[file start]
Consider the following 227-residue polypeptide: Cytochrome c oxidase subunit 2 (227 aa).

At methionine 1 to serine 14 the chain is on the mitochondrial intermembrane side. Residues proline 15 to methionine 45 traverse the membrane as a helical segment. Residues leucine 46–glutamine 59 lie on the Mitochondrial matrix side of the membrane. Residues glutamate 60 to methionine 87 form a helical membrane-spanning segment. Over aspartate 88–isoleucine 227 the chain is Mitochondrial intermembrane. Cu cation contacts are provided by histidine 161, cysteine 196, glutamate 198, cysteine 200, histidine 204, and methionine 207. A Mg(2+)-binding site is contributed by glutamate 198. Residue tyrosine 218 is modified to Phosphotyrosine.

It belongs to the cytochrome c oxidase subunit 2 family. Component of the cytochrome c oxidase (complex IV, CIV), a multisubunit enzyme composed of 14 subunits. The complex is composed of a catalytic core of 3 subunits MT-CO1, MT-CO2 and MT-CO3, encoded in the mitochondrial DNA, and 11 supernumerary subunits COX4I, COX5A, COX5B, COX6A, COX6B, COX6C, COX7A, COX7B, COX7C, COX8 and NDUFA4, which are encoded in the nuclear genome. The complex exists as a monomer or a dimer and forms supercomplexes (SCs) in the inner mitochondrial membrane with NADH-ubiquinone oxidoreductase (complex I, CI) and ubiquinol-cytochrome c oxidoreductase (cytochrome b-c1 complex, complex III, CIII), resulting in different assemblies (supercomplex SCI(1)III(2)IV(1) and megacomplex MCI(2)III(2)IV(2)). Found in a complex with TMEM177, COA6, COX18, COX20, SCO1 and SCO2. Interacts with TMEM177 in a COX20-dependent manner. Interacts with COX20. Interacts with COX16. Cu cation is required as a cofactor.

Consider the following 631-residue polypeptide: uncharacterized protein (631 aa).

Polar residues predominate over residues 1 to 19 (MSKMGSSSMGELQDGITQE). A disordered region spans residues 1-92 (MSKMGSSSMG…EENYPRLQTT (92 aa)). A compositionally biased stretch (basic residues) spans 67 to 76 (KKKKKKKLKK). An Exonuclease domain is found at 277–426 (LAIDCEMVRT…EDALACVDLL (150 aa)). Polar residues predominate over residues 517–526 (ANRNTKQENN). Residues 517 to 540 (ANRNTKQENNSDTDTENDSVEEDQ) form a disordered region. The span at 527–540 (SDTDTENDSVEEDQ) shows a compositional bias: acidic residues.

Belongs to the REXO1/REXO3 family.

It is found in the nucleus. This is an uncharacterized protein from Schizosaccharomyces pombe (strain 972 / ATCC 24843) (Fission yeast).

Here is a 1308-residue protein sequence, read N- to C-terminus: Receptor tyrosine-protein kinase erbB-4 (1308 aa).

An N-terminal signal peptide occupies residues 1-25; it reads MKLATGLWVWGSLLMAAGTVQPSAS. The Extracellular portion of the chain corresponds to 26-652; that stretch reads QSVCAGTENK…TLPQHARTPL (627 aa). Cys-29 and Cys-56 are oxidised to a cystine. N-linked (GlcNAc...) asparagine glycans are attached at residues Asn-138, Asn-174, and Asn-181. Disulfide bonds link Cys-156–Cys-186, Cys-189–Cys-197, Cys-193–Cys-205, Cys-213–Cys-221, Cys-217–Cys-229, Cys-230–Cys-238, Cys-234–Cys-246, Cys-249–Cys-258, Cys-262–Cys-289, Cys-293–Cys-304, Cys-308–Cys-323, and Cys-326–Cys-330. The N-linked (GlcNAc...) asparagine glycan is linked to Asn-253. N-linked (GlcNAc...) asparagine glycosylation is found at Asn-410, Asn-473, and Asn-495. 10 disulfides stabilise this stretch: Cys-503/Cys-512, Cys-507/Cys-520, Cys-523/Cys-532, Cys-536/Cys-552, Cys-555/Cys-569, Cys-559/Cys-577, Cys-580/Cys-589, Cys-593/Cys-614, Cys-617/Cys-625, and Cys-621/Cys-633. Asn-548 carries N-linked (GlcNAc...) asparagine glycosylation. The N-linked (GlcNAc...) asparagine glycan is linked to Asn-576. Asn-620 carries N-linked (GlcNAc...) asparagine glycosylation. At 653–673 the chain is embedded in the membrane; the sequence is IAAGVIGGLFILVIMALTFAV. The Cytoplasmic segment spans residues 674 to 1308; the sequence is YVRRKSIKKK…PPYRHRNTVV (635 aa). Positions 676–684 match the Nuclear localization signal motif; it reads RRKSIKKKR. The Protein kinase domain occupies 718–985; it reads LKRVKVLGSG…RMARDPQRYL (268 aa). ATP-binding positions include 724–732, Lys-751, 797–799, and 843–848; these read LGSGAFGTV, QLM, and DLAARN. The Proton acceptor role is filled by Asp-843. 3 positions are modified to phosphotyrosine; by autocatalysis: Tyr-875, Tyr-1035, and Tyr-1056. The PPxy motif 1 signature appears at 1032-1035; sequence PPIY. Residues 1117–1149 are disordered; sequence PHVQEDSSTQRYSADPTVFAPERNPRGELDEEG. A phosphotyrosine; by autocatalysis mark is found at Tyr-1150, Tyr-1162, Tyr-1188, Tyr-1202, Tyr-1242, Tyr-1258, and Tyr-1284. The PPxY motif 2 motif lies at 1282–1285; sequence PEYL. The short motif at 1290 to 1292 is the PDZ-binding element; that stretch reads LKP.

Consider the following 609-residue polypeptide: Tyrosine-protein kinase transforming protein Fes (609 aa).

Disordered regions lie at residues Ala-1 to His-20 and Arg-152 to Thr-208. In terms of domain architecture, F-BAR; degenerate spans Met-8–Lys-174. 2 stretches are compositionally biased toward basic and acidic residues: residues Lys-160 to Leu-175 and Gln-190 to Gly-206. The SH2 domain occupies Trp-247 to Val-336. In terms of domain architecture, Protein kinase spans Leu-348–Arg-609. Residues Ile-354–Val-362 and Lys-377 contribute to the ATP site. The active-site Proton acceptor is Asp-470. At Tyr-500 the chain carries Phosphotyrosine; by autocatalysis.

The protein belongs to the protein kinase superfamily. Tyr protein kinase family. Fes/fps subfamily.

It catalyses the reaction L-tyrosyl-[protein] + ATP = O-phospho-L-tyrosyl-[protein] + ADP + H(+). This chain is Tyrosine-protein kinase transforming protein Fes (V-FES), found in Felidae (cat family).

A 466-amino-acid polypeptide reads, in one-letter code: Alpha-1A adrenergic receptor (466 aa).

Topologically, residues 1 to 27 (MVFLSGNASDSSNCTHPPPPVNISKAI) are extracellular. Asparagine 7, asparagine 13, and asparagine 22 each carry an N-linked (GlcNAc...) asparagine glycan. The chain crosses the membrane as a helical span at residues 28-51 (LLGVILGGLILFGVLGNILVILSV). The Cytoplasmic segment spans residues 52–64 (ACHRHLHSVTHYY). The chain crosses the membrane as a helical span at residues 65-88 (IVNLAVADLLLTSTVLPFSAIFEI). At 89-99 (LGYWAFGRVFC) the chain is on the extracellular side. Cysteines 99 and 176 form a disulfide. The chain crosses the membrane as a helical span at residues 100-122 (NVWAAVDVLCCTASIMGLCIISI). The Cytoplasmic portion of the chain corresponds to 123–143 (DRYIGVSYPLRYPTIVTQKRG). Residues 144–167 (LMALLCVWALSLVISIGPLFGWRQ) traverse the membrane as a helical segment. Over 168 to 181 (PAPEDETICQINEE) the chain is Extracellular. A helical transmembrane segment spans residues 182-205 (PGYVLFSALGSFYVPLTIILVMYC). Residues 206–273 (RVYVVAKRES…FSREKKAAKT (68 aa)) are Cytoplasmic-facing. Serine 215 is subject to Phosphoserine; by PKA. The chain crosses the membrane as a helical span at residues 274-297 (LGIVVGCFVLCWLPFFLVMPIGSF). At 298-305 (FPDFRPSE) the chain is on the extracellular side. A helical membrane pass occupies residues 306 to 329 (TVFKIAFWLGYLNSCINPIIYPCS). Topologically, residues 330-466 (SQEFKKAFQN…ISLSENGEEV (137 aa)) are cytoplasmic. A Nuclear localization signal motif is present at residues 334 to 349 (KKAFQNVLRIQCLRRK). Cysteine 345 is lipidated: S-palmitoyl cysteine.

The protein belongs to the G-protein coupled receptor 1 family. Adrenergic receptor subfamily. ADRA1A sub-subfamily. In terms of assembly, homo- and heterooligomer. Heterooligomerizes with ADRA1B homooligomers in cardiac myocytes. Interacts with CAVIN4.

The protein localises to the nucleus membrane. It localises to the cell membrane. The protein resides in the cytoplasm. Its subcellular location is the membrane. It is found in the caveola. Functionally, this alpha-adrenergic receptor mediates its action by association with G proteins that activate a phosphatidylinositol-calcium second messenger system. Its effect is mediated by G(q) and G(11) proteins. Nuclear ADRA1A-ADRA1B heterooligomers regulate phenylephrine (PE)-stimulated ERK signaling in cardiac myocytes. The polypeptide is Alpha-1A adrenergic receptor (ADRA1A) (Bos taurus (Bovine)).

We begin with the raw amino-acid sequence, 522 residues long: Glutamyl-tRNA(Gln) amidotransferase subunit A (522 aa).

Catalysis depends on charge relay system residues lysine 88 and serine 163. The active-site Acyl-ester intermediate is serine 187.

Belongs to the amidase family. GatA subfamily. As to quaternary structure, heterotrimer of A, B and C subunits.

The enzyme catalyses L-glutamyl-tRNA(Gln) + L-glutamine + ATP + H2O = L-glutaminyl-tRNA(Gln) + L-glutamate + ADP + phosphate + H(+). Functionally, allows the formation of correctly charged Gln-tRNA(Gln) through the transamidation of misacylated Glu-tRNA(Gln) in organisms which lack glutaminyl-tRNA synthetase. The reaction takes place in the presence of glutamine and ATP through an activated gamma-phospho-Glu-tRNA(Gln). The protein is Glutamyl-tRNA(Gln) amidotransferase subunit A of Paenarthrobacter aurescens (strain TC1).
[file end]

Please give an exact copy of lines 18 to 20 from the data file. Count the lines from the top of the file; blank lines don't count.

We begin with the raw amino-acid sequence, 522 residues long: Glutamyl-tRNA(Gln) amidotransferase subunit A (522 aa).

Catalysis depends on charge relay system residues lysine 88 and serine 163. The active-site Acyl-ester intermediate is serine 187.

Belongs to the amidase family. GatA subfamily. As to quaternary structure, heterotrimer of A, B and C subunits.